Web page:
In the first seven months of 2018, the total value of trading at the Palestine Exchange was $242 million, an increase of 17% over the corresponding period of 2017, driven by a historic transaction, the highest since the stock exchange began in 1997, in which the banking sector took the largest share.
The listed companies maintained a rising pace of dividend ratios. Total dividends distributed to shareholders amounted to $193 million, an increase of 10% over the previous year. PEX achieved a return on investment of 5.54%, which is higher than the return on investment in most countries in this region.
However, the market value of listed stocks fell at the end of August to $3.758 billion from $3.9 billion at the end of 2017. The decline was driven by profit-generating operations over the past eight months, particularly after the dividends were distributed to the shareholders in May to capitalize on the significant gains made by the shares over the past year. These sales pushed Al-Quds index to go down by 37 points or 6.5%.
Breaking away from the Israeli economy comes from the energy sector
Earlier this year, the Palestinian Central Council and the National Council took decisions to end dependence of the Palestinian economy on the Israeli economy. Experts identified the energy sector as a cornerstone for the implementation of these decisions. These decisions acted as a catalyst for the efforts of the Palestinian government represented by the Energy and Natural Resources Authority to restructure this sector and diversify the electricity sources in Palestine, especially from renewable energy.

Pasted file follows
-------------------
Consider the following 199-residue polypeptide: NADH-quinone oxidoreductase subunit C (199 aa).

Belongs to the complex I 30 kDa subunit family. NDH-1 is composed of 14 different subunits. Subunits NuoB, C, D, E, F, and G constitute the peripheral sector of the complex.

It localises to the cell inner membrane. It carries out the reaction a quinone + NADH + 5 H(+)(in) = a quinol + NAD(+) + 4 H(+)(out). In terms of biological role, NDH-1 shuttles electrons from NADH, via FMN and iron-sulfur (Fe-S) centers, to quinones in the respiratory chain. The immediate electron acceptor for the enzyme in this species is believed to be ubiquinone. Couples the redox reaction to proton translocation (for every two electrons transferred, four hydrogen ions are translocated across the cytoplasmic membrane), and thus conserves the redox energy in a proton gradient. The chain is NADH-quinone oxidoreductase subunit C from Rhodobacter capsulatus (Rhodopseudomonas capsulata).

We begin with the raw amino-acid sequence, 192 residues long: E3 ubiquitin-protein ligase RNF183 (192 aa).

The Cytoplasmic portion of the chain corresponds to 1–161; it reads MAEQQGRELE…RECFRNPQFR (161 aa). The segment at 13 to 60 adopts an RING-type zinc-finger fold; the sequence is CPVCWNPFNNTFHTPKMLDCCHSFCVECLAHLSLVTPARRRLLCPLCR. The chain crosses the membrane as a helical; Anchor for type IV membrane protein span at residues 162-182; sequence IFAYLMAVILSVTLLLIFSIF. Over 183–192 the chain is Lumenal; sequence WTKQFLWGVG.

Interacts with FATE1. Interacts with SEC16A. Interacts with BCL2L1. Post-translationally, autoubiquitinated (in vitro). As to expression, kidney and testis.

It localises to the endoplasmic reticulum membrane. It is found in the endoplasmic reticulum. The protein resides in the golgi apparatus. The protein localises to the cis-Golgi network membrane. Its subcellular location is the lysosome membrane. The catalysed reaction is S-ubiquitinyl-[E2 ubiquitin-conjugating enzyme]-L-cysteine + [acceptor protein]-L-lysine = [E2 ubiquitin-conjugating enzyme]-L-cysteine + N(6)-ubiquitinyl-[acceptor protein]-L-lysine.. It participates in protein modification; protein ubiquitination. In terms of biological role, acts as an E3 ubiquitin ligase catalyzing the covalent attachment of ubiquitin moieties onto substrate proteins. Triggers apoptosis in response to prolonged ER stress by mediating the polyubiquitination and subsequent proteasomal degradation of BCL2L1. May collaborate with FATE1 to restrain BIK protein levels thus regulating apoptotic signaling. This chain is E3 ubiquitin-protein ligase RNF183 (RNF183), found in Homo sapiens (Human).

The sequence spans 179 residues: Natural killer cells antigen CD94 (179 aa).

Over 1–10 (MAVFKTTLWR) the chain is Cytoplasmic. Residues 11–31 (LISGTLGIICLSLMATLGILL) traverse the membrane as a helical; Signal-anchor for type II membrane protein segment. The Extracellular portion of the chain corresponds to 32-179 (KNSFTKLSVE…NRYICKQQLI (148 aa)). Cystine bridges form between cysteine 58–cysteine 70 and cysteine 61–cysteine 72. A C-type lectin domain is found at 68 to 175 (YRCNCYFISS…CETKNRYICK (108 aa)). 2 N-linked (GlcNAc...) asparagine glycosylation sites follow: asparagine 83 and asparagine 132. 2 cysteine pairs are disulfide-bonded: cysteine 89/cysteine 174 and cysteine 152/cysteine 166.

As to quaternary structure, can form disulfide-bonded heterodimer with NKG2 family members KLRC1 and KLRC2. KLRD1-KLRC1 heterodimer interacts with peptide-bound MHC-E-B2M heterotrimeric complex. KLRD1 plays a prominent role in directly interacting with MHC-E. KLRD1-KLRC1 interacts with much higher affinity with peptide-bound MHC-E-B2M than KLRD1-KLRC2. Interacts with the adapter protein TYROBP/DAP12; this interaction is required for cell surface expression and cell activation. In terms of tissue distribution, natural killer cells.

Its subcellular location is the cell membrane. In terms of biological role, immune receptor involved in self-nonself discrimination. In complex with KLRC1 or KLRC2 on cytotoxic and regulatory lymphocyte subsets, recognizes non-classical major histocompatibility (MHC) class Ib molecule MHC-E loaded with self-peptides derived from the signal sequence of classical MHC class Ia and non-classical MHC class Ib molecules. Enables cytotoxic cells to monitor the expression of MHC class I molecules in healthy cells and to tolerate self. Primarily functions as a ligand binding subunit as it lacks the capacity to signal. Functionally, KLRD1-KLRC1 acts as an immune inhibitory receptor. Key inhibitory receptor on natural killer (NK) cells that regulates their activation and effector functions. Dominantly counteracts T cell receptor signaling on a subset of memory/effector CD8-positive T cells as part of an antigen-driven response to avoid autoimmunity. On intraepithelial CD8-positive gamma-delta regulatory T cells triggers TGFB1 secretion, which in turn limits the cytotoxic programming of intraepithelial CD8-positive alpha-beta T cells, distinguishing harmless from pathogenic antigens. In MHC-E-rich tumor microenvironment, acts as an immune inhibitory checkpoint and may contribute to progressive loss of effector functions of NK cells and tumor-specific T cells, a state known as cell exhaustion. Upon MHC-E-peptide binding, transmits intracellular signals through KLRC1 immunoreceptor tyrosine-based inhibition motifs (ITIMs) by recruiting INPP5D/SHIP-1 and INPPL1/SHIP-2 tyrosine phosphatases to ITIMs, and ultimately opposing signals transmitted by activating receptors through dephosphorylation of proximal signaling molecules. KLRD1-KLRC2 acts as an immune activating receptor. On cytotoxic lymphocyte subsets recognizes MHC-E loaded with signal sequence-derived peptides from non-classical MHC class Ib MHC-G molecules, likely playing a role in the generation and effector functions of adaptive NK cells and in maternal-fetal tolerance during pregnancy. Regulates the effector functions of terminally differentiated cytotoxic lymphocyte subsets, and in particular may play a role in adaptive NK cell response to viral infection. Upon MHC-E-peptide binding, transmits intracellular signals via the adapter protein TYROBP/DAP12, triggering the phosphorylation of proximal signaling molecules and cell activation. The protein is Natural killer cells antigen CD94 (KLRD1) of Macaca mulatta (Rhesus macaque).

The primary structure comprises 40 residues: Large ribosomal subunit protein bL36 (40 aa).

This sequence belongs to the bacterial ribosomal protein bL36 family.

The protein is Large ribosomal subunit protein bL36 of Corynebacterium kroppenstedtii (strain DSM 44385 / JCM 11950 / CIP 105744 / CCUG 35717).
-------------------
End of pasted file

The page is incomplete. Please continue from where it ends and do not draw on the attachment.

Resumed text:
So far, 32 MW of solar power plants have entered the service as part of a plan by the Energy Authority to generate 200 MW of solar energy by 2020.
The Palestinian territories require about 1500 megawatts of electricity, of which 1050 megawatts go for the West Bank of which 25 megawatts are produced by renewable energy power plants, 20 megawatts from Jordan, while the rest come from Israel. The Gaza Strip needs about 450 megawatts, of which only 150 megawatts are currently available. Gaza power supply come from Israel at a rate of 120 megawatts, the local power generator produces 23 megawatts and the solar power station generates 7 megawatts, while the power line between Egypt and the Gaza Strip, which was providing the Gaza Strip with about 35 megawatts, has been disrupted for the past seven months due to security conditions in the Sinai.